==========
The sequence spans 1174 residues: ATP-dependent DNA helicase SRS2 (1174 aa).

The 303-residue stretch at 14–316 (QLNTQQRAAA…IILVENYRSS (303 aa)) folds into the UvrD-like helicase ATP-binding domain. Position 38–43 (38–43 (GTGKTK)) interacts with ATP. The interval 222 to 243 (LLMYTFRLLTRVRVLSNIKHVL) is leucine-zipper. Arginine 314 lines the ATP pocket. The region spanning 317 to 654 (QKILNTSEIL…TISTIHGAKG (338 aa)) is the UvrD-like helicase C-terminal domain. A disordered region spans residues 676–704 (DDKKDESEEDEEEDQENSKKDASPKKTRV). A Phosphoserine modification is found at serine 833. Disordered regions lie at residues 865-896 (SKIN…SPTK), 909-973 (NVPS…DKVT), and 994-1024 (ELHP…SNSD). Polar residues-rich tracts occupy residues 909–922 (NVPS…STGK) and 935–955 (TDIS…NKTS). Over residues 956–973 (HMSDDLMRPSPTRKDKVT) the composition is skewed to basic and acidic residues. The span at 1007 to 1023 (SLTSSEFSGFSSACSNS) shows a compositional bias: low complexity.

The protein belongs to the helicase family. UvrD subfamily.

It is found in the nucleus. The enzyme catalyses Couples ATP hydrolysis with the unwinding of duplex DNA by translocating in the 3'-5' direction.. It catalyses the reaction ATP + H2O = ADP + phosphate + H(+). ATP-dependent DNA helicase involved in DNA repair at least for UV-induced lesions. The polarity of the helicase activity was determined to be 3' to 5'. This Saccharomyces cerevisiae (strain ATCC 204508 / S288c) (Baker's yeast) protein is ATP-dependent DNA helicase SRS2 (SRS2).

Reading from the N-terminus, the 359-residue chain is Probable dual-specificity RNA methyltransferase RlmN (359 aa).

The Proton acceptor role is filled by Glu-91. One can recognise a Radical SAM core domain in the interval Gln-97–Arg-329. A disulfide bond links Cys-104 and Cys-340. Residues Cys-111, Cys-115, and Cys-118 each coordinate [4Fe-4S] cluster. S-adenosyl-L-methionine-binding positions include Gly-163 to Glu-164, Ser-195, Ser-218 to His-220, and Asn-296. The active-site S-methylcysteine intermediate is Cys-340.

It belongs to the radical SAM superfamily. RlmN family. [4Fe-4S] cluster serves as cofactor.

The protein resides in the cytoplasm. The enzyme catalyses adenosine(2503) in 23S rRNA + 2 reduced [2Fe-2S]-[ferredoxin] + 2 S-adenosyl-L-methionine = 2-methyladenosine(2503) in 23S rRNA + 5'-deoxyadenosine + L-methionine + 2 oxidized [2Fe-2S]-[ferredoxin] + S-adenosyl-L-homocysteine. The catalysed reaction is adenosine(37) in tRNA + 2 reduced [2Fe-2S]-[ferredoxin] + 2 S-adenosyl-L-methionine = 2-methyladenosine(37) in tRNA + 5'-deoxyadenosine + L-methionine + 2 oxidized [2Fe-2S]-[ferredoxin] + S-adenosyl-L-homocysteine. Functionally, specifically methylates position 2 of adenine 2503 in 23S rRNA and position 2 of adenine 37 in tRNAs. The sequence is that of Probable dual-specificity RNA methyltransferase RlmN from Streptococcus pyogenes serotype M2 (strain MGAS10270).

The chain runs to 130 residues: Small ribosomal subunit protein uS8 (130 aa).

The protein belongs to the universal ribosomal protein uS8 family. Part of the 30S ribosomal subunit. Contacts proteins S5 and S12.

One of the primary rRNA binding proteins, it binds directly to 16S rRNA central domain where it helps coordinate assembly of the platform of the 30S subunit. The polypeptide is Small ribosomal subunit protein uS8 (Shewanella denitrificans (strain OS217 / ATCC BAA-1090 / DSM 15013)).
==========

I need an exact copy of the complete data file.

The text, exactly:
The sequence spans 1174 residues: ATP-dependent DNA helicase SRS2 (1174 aa).

The 303-residue stretch at 14–316 (QLNTQQRAAA…IILVENYRSS (303 aa)) folds into the UvrD-like helicase ATP-binding domain. Position 38–43 (38–43 (GTGKTK)) interacts with ATP. The interval 222 to 243 (LLMYTFRLLTRVRVLSNIKHVL) is leucine-zipper. Arginine 314 lines the ATP pocket. The region spanning 317 to 654 (QKILNTSEIL…TISTIHGAKG (338 aa)) is the UvrD-like helicase C-terminal domain. A disordered region spans residues 676–704 (DDKKDESEEDEEEDQENSKKDASPKKTRV). A Phosphoserine modification is found at serine 833. Disordered regions lie at residues 865-896 (SKIN…SPTK), 909-973 (NVPS…DKVT), and 994-1024 (ELHP…SNSD). Polar residues-rich tracts occupy residues 909–922 (NVPS…STGK) and 935–955 (TDIS…NKTS). Over residues 956–973 (HMSDDLMRPSPTRKDKVT) the composition is skewed to basic and acidic residues. The span at 1007 to 1023 (SLTSSEFSGFSSACSNS) shows a compositional bias: low complexity.

The protein belongs to the helicase family. UvrD subfamily.

It is found in the nucleus. The enzyme catalyses Couples ATP hydrolysis with the unwinding of duplex DNA by translocating in the 3'-5' direction.. It catalyses the reaction ATP + H2O = ADP + phosphate + H(+). ATP-dependent DNA helicase involved in DNA repair at least for UV-induced lesions. The polarity of the helicase activity was determined to be 3' to 5'. This Saccharomyces cerevisiae (strain ATCC 204508 / S288c) (Baker's yeast) protein is ATP-dependent DNA helicase SRS2 (SRS2).

Reading from the N-terminus, the 359-residue chain is Probable dual-specificity RNA methyltransferase RlmN (359 aa).

The Proton acceptor role is filled by Glu-91. One can recognise a Radical SAM core domain in the interval Gln-97–Arg-329. A disulfide bond links Cys-104 and Cys-340. Residues Cys-111, Cys-115, and Cys-118 each coordinate [4Fe-4S] cluster. S-adenosyl-L-methionine-binding positions include Gly-163 to Glu-164, Ser-195, Ser-218 to His-220, and Asn-296. The active-site S-methylcysteine intermediate is Cys-340.

It belongs to the radical SAM superfamily. RlmN family. [4Fe-4S] cluster serves as cofactor.

The protein resides in the cytoplasm. The enzyme catalyses adenosine(2503) in 23S rRNA + 2 reduced [2Fe-2S]-[ferredoxin] + 2 S-adenosyl-L-methionine = 2-methyladenosine(2503) in 23S rRNA + 5'-deoxyadenosine + L-methionine + 2 oxidized [2Fe-2S]-[ferredoxin] + S-adenosyl-L-homocysteine. The catalysed reaction is adenosine(37) in tRNA + 2 reduced [2Fe-2S]-[ferredoxin] + 2 S-adenosyl-L-methionine = 2-methyladenosine(37) in tRNA + 5'-deoxyadenosine + L-methionine + 2 oxidized [2Fe-2S]-[ferredoxin] + S-adenosyl-L-homocysteine. Functionally, specifically methylates position 2 of adenine 2503 in 23S rRNA and position 2 of adenine 37 in tRNAs. The sequence is that of Probable dual-specificity RNA methyltransferase RlmN from Streptococcus pyogenes serotype M2 (strain MGAS10270).

The chain runs to 130 residues: Small ribosomal subunit protein uS8 (130 aa).

The protein belongs to the universal ribosomal protein uS8 family. Part of the 30S ribosomal subunit. Contacts proteins S5 and S12.

One of the primary rRNA binding proteins, it binds directly to 16S rRNA central domain where it helps coordinate assembly of the platform of the 30S subunit. The polypeptide is Small ribosomal subunit protein uS8 (Shewanella denitrificans (strain OS217 / ATCC BAA-1090 / DSM 15013)).